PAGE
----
The same is true of Target!, which I originally wrote about towards the end of 2014: it’s the one where the robot firing range has been suborned by enemy agents. What can I add at this point? Well, only a few things: research now indicates it is quite unlikely that the police box in this episode is the one from the Dalek movies. Also, in an attempt to drag my young nephew away from brain-rotting YouTube videos, we ended up watching a handful of episodes of The New Avengers together, including this one. I am happy to say he seemed to find it entertaining and engaging. Also, when you watch these episodes in order it is quite obvious that most of the action sequences are being given to Joanna Lumley and Gareth Hunt (perhaps understandably, given Macnee was in his mid-fifties at the time) – Gambit getting the hero role and saving the day isn’t quite as incongruous in context.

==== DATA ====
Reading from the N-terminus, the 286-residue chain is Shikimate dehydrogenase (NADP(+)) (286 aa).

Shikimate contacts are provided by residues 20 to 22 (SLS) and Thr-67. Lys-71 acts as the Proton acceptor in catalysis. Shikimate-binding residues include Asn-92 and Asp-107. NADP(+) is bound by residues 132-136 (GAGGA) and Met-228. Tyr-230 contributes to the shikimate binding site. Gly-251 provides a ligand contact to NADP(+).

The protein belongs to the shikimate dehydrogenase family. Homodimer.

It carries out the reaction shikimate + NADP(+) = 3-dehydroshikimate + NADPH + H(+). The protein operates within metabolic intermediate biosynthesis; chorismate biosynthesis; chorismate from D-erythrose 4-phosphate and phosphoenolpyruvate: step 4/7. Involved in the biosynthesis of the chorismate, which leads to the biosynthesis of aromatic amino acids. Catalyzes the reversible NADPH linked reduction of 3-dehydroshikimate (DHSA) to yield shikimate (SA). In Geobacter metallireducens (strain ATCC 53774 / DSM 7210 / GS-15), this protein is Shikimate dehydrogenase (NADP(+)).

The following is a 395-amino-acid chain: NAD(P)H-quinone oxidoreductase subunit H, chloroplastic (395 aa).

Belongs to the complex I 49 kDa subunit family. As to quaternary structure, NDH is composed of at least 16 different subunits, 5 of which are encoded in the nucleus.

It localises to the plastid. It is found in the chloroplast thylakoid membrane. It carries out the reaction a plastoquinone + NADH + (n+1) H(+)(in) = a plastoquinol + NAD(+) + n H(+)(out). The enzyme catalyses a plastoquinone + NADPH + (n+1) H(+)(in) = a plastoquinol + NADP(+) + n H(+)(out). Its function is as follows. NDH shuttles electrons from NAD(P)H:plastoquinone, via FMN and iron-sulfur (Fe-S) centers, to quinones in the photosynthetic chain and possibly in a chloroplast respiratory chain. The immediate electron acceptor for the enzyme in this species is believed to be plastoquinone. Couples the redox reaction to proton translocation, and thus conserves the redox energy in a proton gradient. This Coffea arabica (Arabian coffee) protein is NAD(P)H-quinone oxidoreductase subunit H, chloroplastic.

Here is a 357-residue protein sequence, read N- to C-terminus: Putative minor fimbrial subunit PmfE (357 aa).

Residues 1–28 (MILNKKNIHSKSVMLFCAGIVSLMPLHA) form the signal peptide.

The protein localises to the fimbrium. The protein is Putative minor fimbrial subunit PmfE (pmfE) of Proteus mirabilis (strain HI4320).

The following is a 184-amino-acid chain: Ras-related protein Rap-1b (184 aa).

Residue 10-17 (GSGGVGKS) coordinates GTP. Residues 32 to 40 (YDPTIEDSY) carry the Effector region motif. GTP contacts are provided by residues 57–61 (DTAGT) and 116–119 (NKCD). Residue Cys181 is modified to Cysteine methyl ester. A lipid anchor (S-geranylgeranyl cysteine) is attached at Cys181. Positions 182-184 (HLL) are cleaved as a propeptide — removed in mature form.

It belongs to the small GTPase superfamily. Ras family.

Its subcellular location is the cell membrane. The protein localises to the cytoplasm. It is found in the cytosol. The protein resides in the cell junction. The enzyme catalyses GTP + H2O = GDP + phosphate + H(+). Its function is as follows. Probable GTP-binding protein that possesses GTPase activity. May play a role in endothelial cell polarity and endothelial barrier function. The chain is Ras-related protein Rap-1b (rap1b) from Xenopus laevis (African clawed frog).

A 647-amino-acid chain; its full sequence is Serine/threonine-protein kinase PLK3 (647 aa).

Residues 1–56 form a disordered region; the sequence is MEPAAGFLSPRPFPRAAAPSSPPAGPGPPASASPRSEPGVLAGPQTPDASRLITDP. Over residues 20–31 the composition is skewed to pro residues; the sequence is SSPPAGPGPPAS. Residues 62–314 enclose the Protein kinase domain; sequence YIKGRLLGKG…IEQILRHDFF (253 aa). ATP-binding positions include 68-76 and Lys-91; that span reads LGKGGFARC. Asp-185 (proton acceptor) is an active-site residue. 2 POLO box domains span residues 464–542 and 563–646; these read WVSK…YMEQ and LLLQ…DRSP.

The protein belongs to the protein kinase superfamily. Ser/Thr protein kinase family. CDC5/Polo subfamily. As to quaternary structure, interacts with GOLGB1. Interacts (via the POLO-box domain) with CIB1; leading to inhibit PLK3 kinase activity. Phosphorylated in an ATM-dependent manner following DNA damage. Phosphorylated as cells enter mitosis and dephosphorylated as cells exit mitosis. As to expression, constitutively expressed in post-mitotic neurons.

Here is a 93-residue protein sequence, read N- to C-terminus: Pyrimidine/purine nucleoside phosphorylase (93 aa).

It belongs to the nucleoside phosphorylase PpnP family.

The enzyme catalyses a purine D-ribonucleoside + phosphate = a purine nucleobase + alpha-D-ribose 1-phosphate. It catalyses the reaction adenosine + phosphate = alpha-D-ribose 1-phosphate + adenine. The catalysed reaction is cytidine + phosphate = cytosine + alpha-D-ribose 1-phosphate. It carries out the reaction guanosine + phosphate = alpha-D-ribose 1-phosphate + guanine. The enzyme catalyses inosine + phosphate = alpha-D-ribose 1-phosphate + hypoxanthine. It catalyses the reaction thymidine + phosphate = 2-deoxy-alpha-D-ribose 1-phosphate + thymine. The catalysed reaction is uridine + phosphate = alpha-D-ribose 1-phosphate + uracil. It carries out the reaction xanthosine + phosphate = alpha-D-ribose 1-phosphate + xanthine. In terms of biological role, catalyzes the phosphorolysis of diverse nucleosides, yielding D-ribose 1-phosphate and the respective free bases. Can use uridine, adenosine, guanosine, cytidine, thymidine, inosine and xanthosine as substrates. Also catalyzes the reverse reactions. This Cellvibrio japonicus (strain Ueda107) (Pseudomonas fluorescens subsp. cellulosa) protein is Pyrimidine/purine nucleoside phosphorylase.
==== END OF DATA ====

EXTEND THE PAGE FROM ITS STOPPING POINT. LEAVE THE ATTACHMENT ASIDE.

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It’s always an interesting moment when power and success which once seemed limitless suddenly comes up against a non-negotiable limit; when implacable might is firmly and unexpectedly put in its place. This rarely happens in the world of the blockbuster franchise – the major studios rely on these to keep going, so their progression forms part of the business-plan years in advance. Disney’s decision to suspend their yearly production of Star Wars movies sent a shockwave round the world, at least that of those people who take an interest in such things – the whole reason Disney had bought the franchise in the first place was that it seemed like an infallible license to print money.